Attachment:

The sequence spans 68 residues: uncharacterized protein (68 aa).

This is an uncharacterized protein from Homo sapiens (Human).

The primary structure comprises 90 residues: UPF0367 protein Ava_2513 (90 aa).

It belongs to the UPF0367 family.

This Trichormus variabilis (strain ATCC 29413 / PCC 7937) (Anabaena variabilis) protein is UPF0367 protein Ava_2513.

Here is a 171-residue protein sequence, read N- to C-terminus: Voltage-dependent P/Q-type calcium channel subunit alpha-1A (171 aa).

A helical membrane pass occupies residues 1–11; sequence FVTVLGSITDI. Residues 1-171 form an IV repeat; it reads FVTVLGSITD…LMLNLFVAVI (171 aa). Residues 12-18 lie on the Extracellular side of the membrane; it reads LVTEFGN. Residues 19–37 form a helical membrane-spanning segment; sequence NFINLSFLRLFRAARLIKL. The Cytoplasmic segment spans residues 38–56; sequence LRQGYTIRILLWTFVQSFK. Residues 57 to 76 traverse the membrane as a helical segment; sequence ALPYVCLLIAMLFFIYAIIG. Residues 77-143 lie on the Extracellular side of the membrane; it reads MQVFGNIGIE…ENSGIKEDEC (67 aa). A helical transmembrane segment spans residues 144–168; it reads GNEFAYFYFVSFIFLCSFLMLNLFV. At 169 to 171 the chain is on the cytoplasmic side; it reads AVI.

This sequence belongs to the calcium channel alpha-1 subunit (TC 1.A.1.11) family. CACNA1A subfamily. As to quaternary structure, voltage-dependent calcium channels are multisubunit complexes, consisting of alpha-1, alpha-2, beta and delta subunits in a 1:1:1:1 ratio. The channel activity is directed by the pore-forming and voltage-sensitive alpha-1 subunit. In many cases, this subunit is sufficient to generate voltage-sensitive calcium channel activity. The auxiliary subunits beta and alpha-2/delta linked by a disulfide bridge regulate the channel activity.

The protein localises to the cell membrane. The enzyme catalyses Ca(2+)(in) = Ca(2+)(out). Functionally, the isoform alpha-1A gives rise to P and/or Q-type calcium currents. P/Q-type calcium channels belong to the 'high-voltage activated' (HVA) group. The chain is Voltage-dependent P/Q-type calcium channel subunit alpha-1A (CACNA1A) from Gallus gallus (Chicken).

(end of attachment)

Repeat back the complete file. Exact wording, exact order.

The sequence spans 68 residues: uncharacterized protein (68 aa).

This is an uncharacterized protein from Homo sapiens (Human).

The primary structure comprises 90 residues: UPF0367 protein Ava_2513 (90 aa).

It belongs to the UPF0367 family.

This Trichormus variabilis (strain ATCC 29413 / PCC 7937) (Anabaena variabilis) protein is UPF0367 protein Ava_2513.

Here is a 171-residue protein sequence, read N- to C-terminus: Voltage-dependent P/Q-type calcium channel subunit alpha-1A (171 aa).

A helical membrane pass occupies residues 1–11; sequence FVTVLGSITDI. Residues 1-171 form an IV repeat; it reads FVTVLGSITD…LMLNLFVAVI (171 aa). Residues 12-18 lie on the Extracellular side of the membrane; it reads LVTEFGN. Residues 19–37 form a helical membrane-spanning segment; sequence NFINLSFLRLFRAARLIKL. The Cytoplasmic segment spans residues 38–56; sequence LRQGYTIRILLWTFVQSFK. Residues 57 to 76 traverse the membrane as a helical segment; sequence ALPYVCLLIAMLFFIYAIIG. Residues 77-143 lie on the Extracellular side of the membrane; it reads MQVFGNIGIE…ENSGIKEDEC (67 aa). A helical transmembrane segment spans residues 144–168; it reads GNEFAYFYFVSFIFLCSFLMLNLFV. At 169 to 171 the chain is on the cytoplasmic side; it reads AVI.

This sequence belongs to the calcium channel alpha-1 subunit (TC 1.A.1.11) family. CACNA1A subfamily. As to quaternary structure, voltage-dependent calcium channels are multisubunit complexes, consisting of alpha-1, alpha-2, beta and delta subunits in a 1:1:1:1 ratio. The channel activity is directed by the pore-forming and voltage-sensitive alpha-1 subunit. In many cases, this subunit is sufficient to generate voltage-sensitive calcium channel activity. The auxiliary subunits beta and alpha-2/delta linked by a disulfide bridge regulate the channel activity.

The protein localises to the cell membrane. The enzyme catalyses Ca(2+)(in) = Ca(2+)(out). Functionally, the isoform alpha-1A gives rise to P and/or Q-type calcium currents. P/Q-type calcium channels belong to the 'high-voltage activated' (HVA) group. The chain is Voltage-dependent P/Q-type calcium channel subunit alpha-1A (CACNA1A) from Gallus gallus (Chicken).